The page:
CES: Teaching Members Diligently
By Walter Cooley, Church Magazines
The Church Educational System (CES) is a testimony of the Church's emphasis on the importance of education. Elder W. Rolfe Kerr, Commissioner of Church Education, said it is important for members to listen to President Gordon B. Hinckley's counsel on education.
President Hinckley said: "Education is the key which will unlock the door of opportunity for you. It is worth sacrificing for. . . . Take advantage of every educational opportunity that you can possibly afford" ("Inspirational Thoughts" Ensign, June 1999, 5).
CES is a multifaceted organization charged with fulfilling the Savior's call, "Teach ye diligently" (D&C 88:78). Last year CES answered its charge by teaching more than 1.2 million students both young and old, inside and outside of our faith.
CES offers education throughout the world through four main programs: higher education (Church universities and colleges), religious education (seminaries and institutes of religion), elementary and secondary schools, and continuing education.
Education has always been important to members of the Church. As Latter-day Saints began to colonize western North America, they often set up community or ward schools. Over time a series of academies was established. To govern these academies, the Church created the General Church Board of Education in 1888.
The Church either closed or transferred most of these schools to local governments as public education became more available. Some of the more prominent of these original institutions still operating today include the University of Deseret (University of Utah), Brigham Young College (Utah State University), Weber Stake Academy (Weber State University), Sanpete Stake Academy (Snow College), and St. George Stake Academy (Dixie State College). CES continues to operate only four of the original schools: Brigham Young Academy (BYU), Bannock Stake Academy (BYU—Idaho), Salt Lake Stake Academy (LDS Business College), and the Juarez Academy in Mexico.
Today CES is governed by the Church Board of Education for seminaries, institutes, and elementary and secondary schools, and by boards of trustees for each of the institutions of higher education. Board members include the First Presidency, three members of the Quorum of the Twelve Apostles, the Senior President of the Seventy, the Relief Society general president, and the Young Women general president.
The Church's institutions of higher education are LDS Business College and the three schools bearing the name of Brigham Young: Brigham Young University (BYU) in Provo, BYU—Hawaii in Laie, and BYU—Idaho in Rexburg.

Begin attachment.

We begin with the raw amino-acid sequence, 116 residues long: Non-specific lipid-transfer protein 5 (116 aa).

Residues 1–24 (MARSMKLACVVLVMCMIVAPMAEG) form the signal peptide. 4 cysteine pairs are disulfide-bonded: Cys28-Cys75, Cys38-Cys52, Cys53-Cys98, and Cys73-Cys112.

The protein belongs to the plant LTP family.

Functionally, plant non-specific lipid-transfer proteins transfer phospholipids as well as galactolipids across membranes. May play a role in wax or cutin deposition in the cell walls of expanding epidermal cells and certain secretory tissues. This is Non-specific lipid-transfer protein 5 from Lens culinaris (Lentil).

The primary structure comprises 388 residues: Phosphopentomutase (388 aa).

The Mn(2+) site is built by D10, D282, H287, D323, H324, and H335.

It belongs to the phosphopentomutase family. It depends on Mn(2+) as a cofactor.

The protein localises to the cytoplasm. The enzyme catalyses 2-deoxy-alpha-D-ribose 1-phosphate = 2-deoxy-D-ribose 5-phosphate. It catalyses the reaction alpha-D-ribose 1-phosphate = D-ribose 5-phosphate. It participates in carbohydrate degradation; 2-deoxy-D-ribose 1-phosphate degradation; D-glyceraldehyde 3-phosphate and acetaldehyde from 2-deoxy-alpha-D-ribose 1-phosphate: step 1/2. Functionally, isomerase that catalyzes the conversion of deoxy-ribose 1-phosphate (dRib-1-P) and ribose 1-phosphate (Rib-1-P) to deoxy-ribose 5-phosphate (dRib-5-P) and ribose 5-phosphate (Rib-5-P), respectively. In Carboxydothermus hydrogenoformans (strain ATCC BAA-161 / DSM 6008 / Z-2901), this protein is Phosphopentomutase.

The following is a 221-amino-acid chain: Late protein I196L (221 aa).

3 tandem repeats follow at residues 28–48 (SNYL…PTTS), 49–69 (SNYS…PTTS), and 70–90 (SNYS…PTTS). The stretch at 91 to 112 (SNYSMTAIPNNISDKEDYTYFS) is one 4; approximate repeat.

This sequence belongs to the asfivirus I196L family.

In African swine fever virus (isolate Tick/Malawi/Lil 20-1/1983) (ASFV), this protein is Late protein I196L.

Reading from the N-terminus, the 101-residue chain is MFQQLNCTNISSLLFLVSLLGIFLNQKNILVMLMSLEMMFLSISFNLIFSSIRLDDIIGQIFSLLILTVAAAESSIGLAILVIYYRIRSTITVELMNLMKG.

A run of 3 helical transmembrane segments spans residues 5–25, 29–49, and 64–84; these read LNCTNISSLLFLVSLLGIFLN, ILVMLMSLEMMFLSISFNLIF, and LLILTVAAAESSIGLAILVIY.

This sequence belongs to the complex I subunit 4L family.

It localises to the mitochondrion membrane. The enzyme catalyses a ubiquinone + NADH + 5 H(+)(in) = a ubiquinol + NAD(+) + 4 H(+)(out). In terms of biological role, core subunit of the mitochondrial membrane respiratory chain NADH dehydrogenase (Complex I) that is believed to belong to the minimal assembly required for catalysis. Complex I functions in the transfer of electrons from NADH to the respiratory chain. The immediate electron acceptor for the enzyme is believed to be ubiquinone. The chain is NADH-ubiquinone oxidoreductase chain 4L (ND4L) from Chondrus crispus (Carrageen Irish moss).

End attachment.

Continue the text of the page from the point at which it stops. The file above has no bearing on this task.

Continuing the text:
These institutions serve about 45,000 students on the campuses and an additional 472,000 through continuing education programs. Elder Kerr says that each university has a unique mission and role within CES.
LDS Business College primarily provides career-based education but also offers general-education degrees preparing students to transfer to other colleges or universities.
BYU offers undergraduate degrees in a wide variety of disciplines as well as selected master's and doctorate programs. Elder Kerr said the board sees BYU as an undergraduate teaching institution, although the university is involved in significant research projects involving many undergraduate as well as graduate students.
BYU—Hawaii offers undergraduate degrees and has the highest percentage of international students of any university in the United States. Elder Kerr said the school will continue to balance diversity and culture as part of its mission.
The newest four-year Church school is BYU—Idaho. In 2000, the school began the transition from a two-year school known as Ricks College to a four-year baccalaureate-degree-granting university. The primary role of BYU—Idaho is teaching, Elder Kerr says. The faculty are provided periodic professional development leaves to do individual research, although research and publishing are not imperatives. Instead, their research focus is on improving teaching.
President Gordon B. Hinckley said that although not all members can attend one of these Church schools, the Church will continue to operate these higher education institutions to testify of the importance of education.
He said: "We shall keep these as flagships testifying to the great and earnest commitment of this Church to education, both ecclesiastical and secular, and while doing so prove to the world that excellent secular learning can be gained in an environment of religious faith" ("Why We Do Some of the Things We Do," Ensign, Nov. 1999, 52).